# Covariant Derivative

1. Nov 22, 2005

### John_Doe

The covariant derivative is
$$A^\mu_{\sigma} = \frac{\partial A^\mu}{\partial x_{\sigma}} + \Gamma^\mu_{\sigma \alpha}A^\alpha$$
... why?

2. Nov 22, 2005

### matt grime

It's a definition (or at least that is the implication from your phrasing); surely its only necessary justification is "because it works"?

3. Nov 22, 2005

### John_Doe

Nonsense! I think that it is deduced by using 'parallel displacements', whatever that means.

4. Nov 22, 2005

### HallsofIvy

The "ordinary" derivative of a tensor, $$\frac{\partial A^\mu}{\partial x_{\sigma}}$$ is NOT a tensor- it will have components that do not transform, on coordinate change, the way tensor components must.
$$\Gamma^\mu_{\sigma \alpha}A^\alpha$$ "subtracts off" those components so that we have a tensor.

5. Nov 22, 2005

### dextercioby

Write it correctly.

$$\nabla_{\sigma}A^{\mu}=:\partial_{\sigma}A^{\mu}+\Gamma^{\mu}{}_{\sigma\lambda} A^{\lambda}$$

Well, physicsts in GR invoke the way a vector field should behave under general transformations of coordinates...

In abstract differential geometry one needs a bit more...

Daniel.

6. Nov 22, 2005

### Hurkyl

Staff Emeritus
John: There's a big difference between "Why is this true?" and "What would compel anyone to do things that way?" The answer to the former is "by definition", so I think what you really want to know is the latter.

7. Nov 22, 2005

### John_Doe

$$\frac{df}{dx} = \lim_{\Delta x \rightarrow 0} \frac{f(x + \Delta x) - f(x)}{\Delta x}$$
Should be used to deduce the derivative.

8. Nov 22, 2005

### BerkMath

I agree, John Doe! And only +, -, *, / should be used in the definition of a limit.

9. Nov 22, 2005

### matt grime

Fortunately, John, maths is not compelled to stick only with what you know and are comfortable with. Why should ordinary derivatives even be *defined* in the way you want them to be? It is just nomenclature, tough if you don't like it. Someday you might even get to invent some yourself (that catches on) when you can correct what you perceive as an egregious abuse of language. Until then remember it is just a name for something.

Hurkyl's post is bang on the money. The question ought to be 'why did they pick the word derivative to describe that operator', and I have no idea at all since I know nothing about tensor analysis in this sense.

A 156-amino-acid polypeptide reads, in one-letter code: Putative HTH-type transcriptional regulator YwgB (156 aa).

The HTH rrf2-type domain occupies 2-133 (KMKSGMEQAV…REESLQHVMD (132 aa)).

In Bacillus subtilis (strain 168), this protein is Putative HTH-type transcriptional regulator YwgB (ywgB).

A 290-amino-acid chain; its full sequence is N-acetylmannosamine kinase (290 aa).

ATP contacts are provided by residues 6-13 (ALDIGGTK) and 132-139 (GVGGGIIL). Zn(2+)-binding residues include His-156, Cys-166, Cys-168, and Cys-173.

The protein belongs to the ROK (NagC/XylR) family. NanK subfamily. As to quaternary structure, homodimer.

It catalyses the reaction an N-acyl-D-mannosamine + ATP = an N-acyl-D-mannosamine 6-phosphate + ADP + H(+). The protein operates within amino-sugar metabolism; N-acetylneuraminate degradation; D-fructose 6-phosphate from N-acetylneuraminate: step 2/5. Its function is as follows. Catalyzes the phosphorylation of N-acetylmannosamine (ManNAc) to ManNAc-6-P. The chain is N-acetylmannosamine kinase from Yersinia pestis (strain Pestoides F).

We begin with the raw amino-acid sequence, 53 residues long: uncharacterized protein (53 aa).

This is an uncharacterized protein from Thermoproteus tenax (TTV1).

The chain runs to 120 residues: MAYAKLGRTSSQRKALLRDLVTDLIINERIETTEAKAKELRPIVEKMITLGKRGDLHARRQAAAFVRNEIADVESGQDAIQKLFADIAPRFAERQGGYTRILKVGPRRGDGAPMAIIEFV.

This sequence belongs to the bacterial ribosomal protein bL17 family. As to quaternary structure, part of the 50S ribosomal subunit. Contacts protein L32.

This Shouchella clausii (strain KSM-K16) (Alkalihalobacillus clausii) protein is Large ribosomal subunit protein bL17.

If I were to add together two integers a+b we know what I'm talking about. If I were to add together two rationals a/b+c/d the answer is (ad+bc)/bd. Why is that addition? Why isn't the addition (a+c)/(b+d)? We extend the definition of addition so that it is consistent and does what it ought to. The same here for derivatives I imagine, as hallsofivy's answer indicates.

10. Nov 22, 2005

### John_Doe

However, the addition of two rationals can deduced through a logically consistent series of steps based on the former definition of addition. Otherwise, how else could we deduce the addition of two rationals?

The same argument applies to my derivative problem.

11. Nov 22, 2005

### matt grime

This is a question about the philosophy of mathematics it appears, and as such it has no necessarily correct response.

You (whether you are aware of it or not, or care) want things to be innate and canonical, ie for that to be the covariant derivative as something we discover. That presupposes that there is such a thing as a covariant derivative that you want to look for and that it is intrinsic.

Most mathematics is invented to fit a purpose. We look at tensors, notice that derivatives don't behave properly and then we *invent* the corrected version since we want to take derivatives. This definition has become the one we use (there might not be any others, admittedly) because it is the one that does what we want in, presumably, the most elementary way. Ie be investigating we can find something that behaves as we want. I'm sure one can invent others by multiplying the gamma by some function.

There is for instance a perfectly valid argument that states the derivative of a function ought not to be what you think but instead the scwharz derivative, just as there are many different methods of integration.

12. Nov 22, 2005

### John_Doe

And for what reasons does
$$\frac{df}{dx} = \lim_{\Delta x \rightarrow 0} \frac{f(x + \Delta x) - f(x)}{\Delta x}$$
fail to deduce the derivative as per the conventional usage of the word?

13. Nov 22, 2005

### StatusX

I don't think you guys are being fair to johndoe. He's clearly asking what motivates the definition. It didn't just come out of thin air, some mathematician figured out the natural way to extend derivatives to manifolds and this process (likely involving parellel transport) gives rise to the formula in question. I only know of the covariant derivative from GR, and so the defintion was only motivated in my textbook by reference to four velocity along geodesics, and so probably won't help. But I think someone else can give a good explanation for why this is formula.

14. Nov 22, 2005

### matt grime

As was explained to you, twice i think, it doesn't transform covariantly. Unless you're talking about the Schwarzian derivative. Again, I think you're overlooking the fact that for a curve, f: R \to R, the derivative is the gradient of the tangent when it exists, and that is the limit of the above ratio, and that is the definition of the derivative. (One doesn't deduce, or fail to, the derivative from a formula.) There is a good reason if you're into dynamical systems to think that that is not the best idea for derivative, and that we should look at the shwarz derivative. It isn't the gradient of the tangent, it doesn't give the local rate of change, but it gives some other quantity that is more natural for the purposes of dynamical systems. But it's just a definition that works. Similarly in GR it appears that we need to take a better definition of something to get a covariantly behaved differential operator. I am sure that the one given is not the only covariant differential operator: the space of derivations is usually quite big. But it has become clear that it is the one you want to consider, possibly because it is the simplest, or the most natural in some metric'. It didn't come with the label 'covariant derivative' on the bottom (this is a general mathematical observation) automatically, but it is in some sense the best notion of what a covariant derivative ought to be.